Sports doctor faces up to 175 years in prison for molesting young athletes

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LANSING, Mich. (AP) – The former sports doctor who admitted molesting some of the nation’s top gymnasts for years was sentenced Wednesday to 40 to 175 years in prison as the judge declared: “I just signed your death warrant.”

The sentence capped a remarkable seven-day hearing in which scores of Larry Nassar’s victims were able to confront him face to face in a Michigan courtroom.

Judge Rosemarie Aquilina said Nassar’s “decision to assault was precise, calculated, manipulative, devious, despicable.”

“It is my honor and privilege to sentence you. You do not deserve to walk outside a prison ever again. You have done nothing to control those urges and anywhere you walk, destruction will occur to those most vulnerable.”

Nassar found competitive gymnastics to be a “perfect place” for his crimes because victims saw him as a “god” in the sport, a prosecutor said Wednesday, shortly before the former doctor was to be sentenced for years of molesting Olympic gymnasts and other young women.

“It takes some kind of sick perversion to not only assault a child but to do so with her parent in the room,” prosecutor Angela Povilaitis said. “To do so while a lineup of eager young gymnasts waited.”

She described the “breadth and ripple” of Nassar’s sexual abuse as “nearly infinite.”

“What does it say about our society that victims of sexual abuse have to hide their pain for years when they did nothing wrong? What does it say about our society when victims do come forward … and are treated as liars until proven true?” Povilaitis said.

Nassar turned to the courtroom gallery to make a brief statement, saying that the accounts of more than 150 victims had “shaken me to my core.” He said “no words” can describe how sorry he is for his crimes.

“I will carry your words with me for the rest of my days” he said as many of his accusers wept.

One of the first athletes to accuse Nassar of sexual assault was the last victim to offer statements at his sentencing hearing.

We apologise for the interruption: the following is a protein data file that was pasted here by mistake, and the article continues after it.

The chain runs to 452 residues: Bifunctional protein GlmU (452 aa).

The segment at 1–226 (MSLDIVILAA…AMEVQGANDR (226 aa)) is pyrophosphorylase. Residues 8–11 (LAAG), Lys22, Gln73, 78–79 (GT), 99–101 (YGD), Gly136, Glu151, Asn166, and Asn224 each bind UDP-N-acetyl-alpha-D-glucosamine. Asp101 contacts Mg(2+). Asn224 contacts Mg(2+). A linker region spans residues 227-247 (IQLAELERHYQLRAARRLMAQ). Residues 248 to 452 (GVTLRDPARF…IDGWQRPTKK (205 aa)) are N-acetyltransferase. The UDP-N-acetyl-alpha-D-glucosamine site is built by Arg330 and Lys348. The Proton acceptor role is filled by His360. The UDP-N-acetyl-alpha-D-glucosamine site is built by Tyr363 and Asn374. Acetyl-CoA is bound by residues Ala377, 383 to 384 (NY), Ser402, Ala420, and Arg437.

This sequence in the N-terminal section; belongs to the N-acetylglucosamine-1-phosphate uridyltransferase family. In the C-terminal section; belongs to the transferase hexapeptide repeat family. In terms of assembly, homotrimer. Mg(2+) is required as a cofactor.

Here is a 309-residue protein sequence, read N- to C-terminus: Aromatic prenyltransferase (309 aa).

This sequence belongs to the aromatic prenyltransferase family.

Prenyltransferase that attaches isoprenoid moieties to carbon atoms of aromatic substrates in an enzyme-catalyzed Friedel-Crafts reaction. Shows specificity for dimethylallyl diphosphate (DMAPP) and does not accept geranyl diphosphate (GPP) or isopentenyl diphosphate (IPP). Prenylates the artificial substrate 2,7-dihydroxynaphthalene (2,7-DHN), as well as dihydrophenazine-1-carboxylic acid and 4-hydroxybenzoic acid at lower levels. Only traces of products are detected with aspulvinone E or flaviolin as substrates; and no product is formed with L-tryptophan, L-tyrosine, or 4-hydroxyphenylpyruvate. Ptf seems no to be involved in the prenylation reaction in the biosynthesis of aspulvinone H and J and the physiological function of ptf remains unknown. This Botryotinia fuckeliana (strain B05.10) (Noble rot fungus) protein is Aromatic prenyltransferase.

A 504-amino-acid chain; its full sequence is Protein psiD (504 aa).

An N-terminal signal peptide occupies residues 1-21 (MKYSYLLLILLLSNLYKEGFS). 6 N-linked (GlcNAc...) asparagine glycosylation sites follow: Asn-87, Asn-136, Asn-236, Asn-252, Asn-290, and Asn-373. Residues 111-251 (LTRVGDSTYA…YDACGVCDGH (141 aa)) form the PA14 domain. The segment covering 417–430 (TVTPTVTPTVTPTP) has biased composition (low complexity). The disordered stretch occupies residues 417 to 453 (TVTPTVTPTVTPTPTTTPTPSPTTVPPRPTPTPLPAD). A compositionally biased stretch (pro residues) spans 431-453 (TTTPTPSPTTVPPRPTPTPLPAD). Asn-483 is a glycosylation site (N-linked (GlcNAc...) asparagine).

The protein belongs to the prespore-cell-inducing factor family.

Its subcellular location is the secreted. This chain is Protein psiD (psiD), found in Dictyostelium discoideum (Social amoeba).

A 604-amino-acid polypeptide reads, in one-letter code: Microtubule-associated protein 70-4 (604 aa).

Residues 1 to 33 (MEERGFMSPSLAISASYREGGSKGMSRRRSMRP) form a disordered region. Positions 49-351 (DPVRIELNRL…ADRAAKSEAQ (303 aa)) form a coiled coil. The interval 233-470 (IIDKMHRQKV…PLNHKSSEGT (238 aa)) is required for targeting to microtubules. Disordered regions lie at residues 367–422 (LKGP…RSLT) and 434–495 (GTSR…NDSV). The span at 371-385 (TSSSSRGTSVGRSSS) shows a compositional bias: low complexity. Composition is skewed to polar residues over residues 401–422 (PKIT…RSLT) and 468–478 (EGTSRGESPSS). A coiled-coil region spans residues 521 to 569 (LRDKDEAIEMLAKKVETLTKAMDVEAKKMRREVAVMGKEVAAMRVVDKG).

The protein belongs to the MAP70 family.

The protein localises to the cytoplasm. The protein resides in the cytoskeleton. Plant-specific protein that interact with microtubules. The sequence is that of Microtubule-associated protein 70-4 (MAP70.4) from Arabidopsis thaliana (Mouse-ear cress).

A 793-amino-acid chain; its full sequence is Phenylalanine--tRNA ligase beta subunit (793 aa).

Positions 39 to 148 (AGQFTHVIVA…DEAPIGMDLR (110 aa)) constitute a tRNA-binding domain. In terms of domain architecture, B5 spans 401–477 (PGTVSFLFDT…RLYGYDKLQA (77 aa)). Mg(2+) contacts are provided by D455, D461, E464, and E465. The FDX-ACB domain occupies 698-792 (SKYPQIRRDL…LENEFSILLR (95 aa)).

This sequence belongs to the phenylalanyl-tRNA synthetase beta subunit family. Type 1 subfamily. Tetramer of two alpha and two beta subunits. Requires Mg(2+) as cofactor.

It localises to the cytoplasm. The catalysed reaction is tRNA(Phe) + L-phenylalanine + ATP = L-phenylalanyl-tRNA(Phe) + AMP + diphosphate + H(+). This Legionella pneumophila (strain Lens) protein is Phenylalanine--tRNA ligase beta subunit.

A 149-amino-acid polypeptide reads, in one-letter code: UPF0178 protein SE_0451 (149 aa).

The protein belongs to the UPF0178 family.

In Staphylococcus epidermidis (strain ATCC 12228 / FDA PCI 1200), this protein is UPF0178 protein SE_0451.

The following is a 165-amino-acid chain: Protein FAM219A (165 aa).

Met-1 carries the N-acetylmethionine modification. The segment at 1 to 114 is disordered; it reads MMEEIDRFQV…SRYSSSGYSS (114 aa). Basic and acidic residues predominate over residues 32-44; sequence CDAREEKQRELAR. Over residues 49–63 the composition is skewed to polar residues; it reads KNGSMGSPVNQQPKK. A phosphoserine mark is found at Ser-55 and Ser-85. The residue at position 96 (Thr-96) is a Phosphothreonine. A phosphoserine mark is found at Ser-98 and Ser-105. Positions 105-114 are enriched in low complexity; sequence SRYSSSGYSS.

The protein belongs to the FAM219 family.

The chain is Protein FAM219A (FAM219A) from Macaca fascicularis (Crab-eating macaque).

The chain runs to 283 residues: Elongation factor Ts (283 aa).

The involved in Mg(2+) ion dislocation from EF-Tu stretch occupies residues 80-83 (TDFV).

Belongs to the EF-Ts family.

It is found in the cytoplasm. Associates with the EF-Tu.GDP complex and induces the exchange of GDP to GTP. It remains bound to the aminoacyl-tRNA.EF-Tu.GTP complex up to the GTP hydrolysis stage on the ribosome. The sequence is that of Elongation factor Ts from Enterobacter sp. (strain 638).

Rachael Denhollander is a Kentucky lawyer who stepped forward in 2016 after the sports’ governing body was accused of mishandling complaints of sexual assault. She said Nassar groped, fondled and penetrated her with his hands when she was a 15-year-old gymnast in Michigan.

Denhollander’s statements to Michigan State University police put the criminal investigation in high gear in 2016.

“You have become a man ruled by selfish and perverted desires,” she told Nassar, who worked at the university and USA Gymnastics, the governing body that also trains Olympians.

Nassar, 54, pleaded guilty to assaulting seven people in the Lansing area, but the sentencing hearing has been open to anyone who said they were a victim. His accusers said he would use his ungloved hands to penetrate them, often without explanation, while they were on a table seeking help for various injuries.

The accusers, many of whom were children, said they trusted Nassar to care for them properly, were in denial about what was happening or were afraid to speak up. He sometimes used a sheet or his body to block the view of any parent in the room.

The women have included Olympians Aly Raisman, Jordyn Wieber and McKayla Maroney.

Former elite gymnast, Isabell Hutchins, and Mattie Larson, a former national gymnast, talked about how Nassar won their allegiance with candy, Olympic trinkets and encouraging words while they were under constant scrutiny from demanding coaches.

Brooke Hylek, a gymnast who plans to compete in college, heaped scorn on Nassar.

“I cannot believe I ever trusted you, and I will never forgive you,” she said Tuesday. “I’m happy you will be spending the rest of your life in prison. Enjoy hell by the way.”

Nassar has already been sentenced to 60 years in federal prison for child pornography crimes. He is scheduled to be sentenced next week on more assault convictions in Eaton County, Michigan.

The CEO of the U.S. Olympic Committee has announced an independent investigation intended to determine how the sexual abuse by Nassar could have gone on as long as it did.

Scott Blackmun said the third-party investigation will attempt to determine “who knew what and when” when it comes to Nassar.

Blackmun praised the recent resignations of three USA Gymnastics board members, but said all current directors in the organization must also step down.

Blackmun said the U.S. Olympic Committee is “incredibly sorry” and did not ensure that the girls and young women were not given a safe opportunity to pursue their dreams.

Meanwhile Michigan State President Lou Anna Simon announced that she is resigning.

Many of the victims accused the university of mishandling past complaints about Nassar.

In her resignation letter, Simon said as tragedies are politicized, blame is inevitable. She acknowledged she was a natural focus of the anger as president.

Simon, who earned her doctorate at Michigan State in 1974, was promoted to school president in 2005.

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